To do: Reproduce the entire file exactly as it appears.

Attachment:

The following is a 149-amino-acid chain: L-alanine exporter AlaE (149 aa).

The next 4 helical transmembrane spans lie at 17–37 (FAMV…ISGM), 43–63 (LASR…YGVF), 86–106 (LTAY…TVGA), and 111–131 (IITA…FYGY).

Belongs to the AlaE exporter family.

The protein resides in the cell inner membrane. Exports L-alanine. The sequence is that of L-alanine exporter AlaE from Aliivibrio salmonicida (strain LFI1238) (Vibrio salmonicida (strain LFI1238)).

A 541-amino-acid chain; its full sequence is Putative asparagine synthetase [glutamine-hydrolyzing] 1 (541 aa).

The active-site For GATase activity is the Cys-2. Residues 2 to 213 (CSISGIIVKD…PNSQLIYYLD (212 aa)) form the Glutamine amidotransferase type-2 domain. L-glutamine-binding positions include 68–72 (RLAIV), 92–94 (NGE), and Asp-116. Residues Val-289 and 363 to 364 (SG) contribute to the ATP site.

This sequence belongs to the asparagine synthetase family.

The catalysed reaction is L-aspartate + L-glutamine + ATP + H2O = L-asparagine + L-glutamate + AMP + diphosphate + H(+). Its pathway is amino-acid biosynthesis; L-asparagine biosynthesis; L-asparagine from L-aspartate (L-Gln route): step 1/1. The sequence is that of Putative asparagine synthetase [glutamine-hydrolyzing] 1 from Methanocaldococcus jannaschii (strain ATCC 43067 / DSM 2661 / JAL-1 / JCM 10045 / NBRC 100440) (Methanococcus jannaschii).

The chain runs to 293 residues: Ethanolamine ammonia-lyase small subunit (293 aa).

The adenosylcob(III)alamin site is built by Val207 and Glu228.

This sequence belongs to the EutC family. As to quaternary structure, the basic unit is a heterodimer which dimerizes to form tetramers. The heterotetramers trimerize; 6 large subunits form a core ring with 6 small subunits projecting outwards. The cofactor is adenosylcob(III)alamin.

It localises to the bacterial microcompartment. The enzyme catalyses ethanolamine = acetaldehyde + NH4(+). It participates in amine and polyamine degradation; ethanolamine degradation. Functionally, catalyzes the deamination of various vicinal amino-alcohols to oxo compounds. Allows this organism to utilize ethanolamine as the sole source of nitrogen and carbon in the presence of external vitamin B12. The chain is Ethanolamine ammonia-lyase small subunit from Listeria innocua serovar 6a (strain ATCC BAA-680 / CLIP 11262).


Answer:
The following is a 149-amino-acid chain: L-alanine exporter AlaE (149 aa).

The next 4 helical transmembrane spans lie at 17–37 (FAMV…ISGM), 43–63 (LASR…YGVF), 86–106 (LTAY…TVGA), and 111–131 (IITA…FYGY).

Belongs to the AlaE exporter family.

The protein resides in the cell inner membrane. Exports L-alanine. The sequence is that of L-alanine exporter AlaE from Aliivibrio salmonicida (strain LFI1238) (Vibrio salmonicida (strain LFI1238)).

A 541-amino-acid chain; its full sequence is Putative asparagine synthetase [glutamine-hydrolyzing] 1 (541 aa).

The active-site For GATase activity is the Cys-2. Residues 2 to 213 (CSISGIIVKD…PNSQLIYYLD (212 aa)) form the Glutamine amidotransferase type-2 domain. L-glutamine-binding positions include 68–72 (RLAIV), 92–94 (NGE), and Asp-116. Residues Val-289 and 363 to 364 (SG) contribute to the ATP site.

This sequence belongs to the asparagine synthetase family.

The catalysed reaction is L-aspartate + L-glutamine + ATP + H2O = L-asparagine + L-glutamate + AMP + diphosphate + H(+). Its pathway is amino-acid biosynthesis; L-asparagine biosynthesis; L-asparagine from L-aspartate (L-Gln route): step 1/1. The sequence is that of Putative asparagine synthetase [glutamine-hydrolyzing] 1 from Methanocaldococcus jannaschii (strain ATCC 43067 / DSM 2661 / JAL-1 / JCM 10045 / NBRC 100440) (Methanococcus jannaschii).

The chain runs to 293 residues: Ethanolamine ammonia-lyase small subunit (293 aa).

The adenosylcob(III)alamin site is built by Val207 and Glu228.

This sequence belongs to the EutC family. As to quaternary structure, the basic unit is a heterodimer which dimerizes to form tetramers. The heterotetramers trimerize; 6 large subunits form a core ring with 6 small subunits projecting outwards. The cofactor is adenosylcob(III)alamin.

It localises to the bacterial microcompartment. The enzyme catalyses ethanolamine = acetaldehyde + NH4(+). It participates in amine and polyamine degradation; ethanolamine degradation. Functionally, catalyzes the deamination of various vicinal amino-alcohols to oxo compounds. Allows this organism to utilize ethanolamine as the sole source of nitrogen and carbon in the presence of external vitamin B12. The chain is Ethanolamine ammonia-lyase small subunit from Listeria innocua serovar 6a (strain ATCC BAA-680 / CLIP 11262).